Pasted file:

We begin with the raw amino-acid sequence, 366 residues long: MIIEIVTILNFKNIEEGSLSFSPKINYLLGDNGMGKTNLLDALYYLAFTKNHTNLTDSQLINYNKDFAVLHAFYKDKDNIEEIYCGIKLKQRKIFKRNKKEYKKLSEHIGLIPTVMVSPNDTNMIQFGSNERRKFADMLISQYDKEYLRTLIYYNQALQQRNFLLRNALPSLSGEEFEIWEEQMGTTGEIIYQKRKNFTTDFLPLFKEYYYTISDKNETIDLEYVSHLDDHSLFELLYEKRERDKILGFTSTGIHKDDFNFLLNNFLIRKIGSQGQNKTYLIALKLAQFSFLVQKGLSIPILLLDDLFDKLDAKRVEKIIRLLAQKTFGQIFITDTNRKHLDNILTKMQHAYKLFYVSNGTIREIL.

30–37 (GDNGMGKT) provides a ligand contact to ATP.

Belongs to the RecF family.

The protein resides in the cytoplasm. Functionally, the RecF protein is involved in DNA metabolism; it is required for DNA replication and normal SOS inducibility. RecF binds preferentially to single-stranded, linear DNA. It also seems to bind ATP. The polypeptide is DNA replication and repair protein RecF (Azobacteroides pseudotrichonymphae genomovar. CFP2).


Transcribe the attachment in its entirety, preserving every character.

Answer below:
We begin with the raw amino-acid sequence, 366 residues long: MIIEIVTILNFKNIEEGSLSFSPKINYLLGDNGMGKTNLLDALYYLAFTKNHTNLTDSQLINYNKDFAVLHAFYKDKDNIEEIYCGIKLKQRKIFKRNKKEYKKLSEHIGLIPTVMVSPNDTNMIQFGSNERRKFADMLISQYDKEYLRTLIYYNQALQQRNFLLRNALPSLSGEEFEIWEEQMGTTGEIIYQKRKNFTTDFLPLFKEYYYTISDKNETIDLEYVSHLDDHSLFELLYEKRERDKILGFTSTGIHKDDFNFLLNNFLIRKIGSQGQNKTYLIALKLAQFSFLVQKGLSIPILLLDDLFDKLDAKRVEKIIRLLAQKTFGQIFITDTNRKHLDNILTKMQHAYKLFYVSNGTIREIL.

30–37 (GDNGMGKT) provides a ligand contact to ATP.

Belongs to the RecF family.

The protein resides in the cytoplasm. Functionally, the RecF protein is involved in DNA metabolism; it is required for DNA replication and normal SOS inducibility. RecF binds preferentially to single-stranded, linear DNA. It also seems to bind ATP. The polypeptide is DNA replication and repair protein RecF (Azobacteroides pseudotrichonymphae genomovar. CFP2).